Fall Silent

Some books impact an individual profoundly. Others are powerful enough to influence an entire society. Rachel Carson was the author of both. Tributes to the fifty year landmark of the publication of Silent Spring have appeared this month, and although the players have changed, the plot remains the same. Bryan Walsh’s tribute in Time a few weeks back captures the essence of the situation: an environmental danger is discovered, “industry” will at first deny it, then attack the science, and then try to frighten the population with the inevitable escalation of costs. Sometimes common sense wins, but only after a long tantrum by those whose main desire is personal enrichment.

Silent Spring is credited with starting the ecological movement. Until the early 1960s the world seemed vast enough to absorb our filthy, toxic run-off. We were only on the cusp of understanding that the world is much smaller than we had ever imagined. Disney had not yet published the theme song that would get through to the American imagination. We had yet to stand on the moon and look back at just how tiny our troubles were in an infinite universe. Using pseudo-religious backing, industries often claim the planet was made for us. In truth, we evolved to adapt to this planet. The sad story after sad story of those who’d figured out how to line their pockets at the expense of the health, and often the lives, of others constitutes an ignoble hall of shame. Rachel Carson, who truly deserves the title of prophet, was considered the enemy of progress. Better living through chemicals—who hasn’t heard the phrase?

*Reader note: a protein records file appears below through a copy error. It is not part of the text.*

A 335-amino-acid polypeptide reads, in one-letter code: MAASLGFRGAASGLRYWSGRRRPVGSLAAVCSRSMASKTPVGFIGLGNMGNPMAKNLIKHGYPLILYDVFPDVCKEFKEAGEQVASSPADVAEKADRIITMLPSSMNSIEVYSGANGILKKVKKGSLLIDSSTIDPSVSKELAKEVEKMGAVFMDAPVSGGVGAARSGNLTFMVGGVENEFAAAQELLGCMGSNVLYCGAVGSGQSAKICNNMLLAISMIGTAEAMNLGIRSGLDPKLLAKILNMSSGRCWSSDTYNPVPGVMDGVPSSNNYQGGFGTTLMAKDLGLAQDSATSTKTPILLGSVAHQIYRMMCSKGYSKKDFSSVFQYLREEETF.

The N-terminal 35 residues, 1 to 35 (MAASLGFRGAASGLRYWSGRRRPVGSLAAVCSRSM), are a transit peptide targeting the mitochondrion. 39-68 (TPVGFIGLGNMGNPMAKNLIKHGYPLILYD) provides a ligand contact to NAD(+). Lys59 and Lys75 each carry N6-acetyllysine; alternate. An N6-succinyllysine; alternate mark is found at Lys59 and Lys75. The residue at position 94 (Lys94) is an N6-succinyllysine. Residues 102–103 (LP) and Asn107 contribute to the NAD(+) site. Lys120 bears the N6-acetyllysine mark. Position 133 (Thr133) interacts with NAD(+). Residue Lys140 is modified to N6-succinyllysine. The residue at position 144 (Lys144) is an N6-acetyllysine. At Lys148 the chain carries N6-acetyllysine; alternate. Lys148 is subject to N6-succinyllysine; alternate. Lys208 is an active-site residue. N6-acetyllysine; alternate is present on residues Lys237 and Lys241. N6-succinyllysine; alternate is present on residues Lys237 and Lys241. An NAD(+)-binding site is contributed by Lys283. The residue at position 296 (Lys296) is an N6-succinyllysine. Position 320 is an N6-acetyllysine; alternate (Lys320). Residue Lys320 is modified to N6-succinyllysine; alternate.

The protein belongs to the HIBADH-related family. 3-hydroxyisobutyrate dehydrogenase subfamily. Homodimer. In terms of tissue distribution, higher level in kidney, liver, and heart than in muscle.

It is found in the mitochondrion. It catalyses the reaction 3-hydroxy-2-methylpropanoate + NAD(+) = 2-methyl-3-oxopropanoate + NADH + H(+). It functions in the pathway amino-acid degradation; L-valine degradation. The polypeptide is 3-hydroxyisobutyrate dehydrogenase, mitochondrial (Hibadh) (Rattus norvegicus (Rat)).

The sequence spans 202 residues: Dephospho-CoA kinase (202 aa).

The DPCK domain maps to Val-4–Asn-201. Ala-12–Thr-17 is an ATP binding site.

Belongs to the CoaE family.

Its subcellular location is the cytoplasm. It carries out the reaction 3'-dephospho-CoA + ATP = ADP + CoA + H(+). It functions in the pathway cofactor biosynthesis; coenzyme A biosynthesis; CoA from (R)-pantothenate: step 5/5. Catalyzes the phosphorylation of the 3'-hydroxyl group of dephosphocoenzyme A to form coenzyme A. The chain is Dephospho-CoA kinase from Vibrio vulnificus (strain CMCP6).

The science behind DDT, which nearly drove the bald eagle to extinction, is not the culprit. The radium that rotted the teeth, mouths, and jaws of young women employed to paint it on watch hands, had always been radioactive. The coal still burning under Centralia suffers from properties properly discovered by science. In case after case we find greed running away with the science. Science unlocks the secrets of our universe, but it also gives ideas to those who are always looking to make a buck. It may be that Rachel Carson knew she was slinging stones at giants when Silent Spring was published. This one biblical metaphor might come in useful for those who are able to see the larger picture. We’ve only got one planet and if we want it to survive we’ve got to make it last. Giants should come to fear the disadvantaged who know how to use slings, whether with rocks or words.